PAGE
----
It has been a while since talking about how much I love Daniel Greenfield. He is a prolific writer with FrontPageMag.com and he has his own blog, recently updated with the title SULTAN KNISH: The journalism of Daniel Greenfield.
If you missed his post PASSOVER – FROM SLAVERY TO FREEDOM it is worth the read:
“The slavery of the present is a more subtle thing. It grips the mind more tightly than the body. It still remembers that men enslave themselves best. It knows also that true power comes from making all complicit in its crimes so that they are also complicit in their own degradation. The system only asks that each man enslave himself and kill his own children. And once he has done that, he will only feel it right to demand that everyone else do likewise.” ~ Daniel Greenfield
Another of my favorite reads is, the late, Neal A. Maxwell. In 1974 he gave a fabulous sermon on ETERNALISM VS. SECULARISM. Says he:
Eternalism focuses on the individual and on those processes in which the individual is taught correct principles and then is given optimum opportunity to govern himself. Indeed, nowhere does the contrast appear to be more stark between the basic approaches to man’s problems than in the focus of eternalism on the individual as the basic human reality (and next the family). Where reform and desirable change are concerned, eternalism opts for conditions that facilitate true individual growth, letting the consequences of any successes ripple outward. Secularism tends to want to deal increasingly with systems, governments, labels, groups, etc.—with adjustments in the things outside man, apparently hoping that, somehow, changing the external scenery will change the things inside man. Of this latter approach, it was a wise Edmund Burke who warned:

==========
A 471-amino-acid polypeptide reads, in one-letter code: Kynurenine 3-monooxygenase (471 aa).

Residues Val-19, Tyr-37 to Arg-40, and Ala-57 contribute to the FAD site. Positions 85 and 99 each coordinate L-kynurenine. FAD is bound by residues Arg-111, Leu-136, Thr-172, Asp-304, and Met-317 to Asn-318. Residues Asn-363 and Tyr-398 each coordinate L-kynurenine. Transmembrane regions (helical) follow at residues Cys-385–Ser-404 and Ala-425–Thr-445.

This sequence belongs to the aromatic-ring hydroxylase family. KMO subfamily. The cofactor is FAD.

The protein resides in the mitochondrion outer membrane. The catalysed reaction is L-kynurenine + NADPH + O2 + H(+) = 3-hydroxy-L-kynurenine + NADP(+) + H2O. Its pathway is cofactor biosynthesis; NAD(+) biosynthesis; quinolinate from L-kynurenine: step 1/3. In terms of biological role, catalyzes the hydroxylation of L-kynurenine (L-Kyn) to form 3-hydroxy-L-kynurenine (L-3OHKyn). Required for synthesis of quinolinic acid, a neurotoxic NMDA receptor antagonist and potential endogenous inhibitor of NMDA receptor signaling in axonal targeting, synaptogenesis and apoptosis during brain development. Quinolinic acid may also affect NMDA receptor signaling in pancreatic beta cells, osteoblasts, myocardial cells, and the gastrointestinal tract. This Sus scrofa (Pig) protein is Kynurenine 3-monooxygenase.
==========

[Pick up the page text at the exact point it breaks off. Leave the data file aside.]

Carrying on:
“… society cannot exist unless a controlling power upon will and appetite be placed somewhere; and the less of it there is within, the more of it there must be without. It is ordained in the eternal constitution of things that men of intemperate minds cannot be free. Their passions forge their fetters.” (Leo Rosten, A Trumpet for Reason, Garden City, N.Y., Doubleday, 1970.)
For those of us who see the human condition as one in which there is more stupidity than cupidity, more apathy than conspiracy, there is no real place to begin but with ourselves!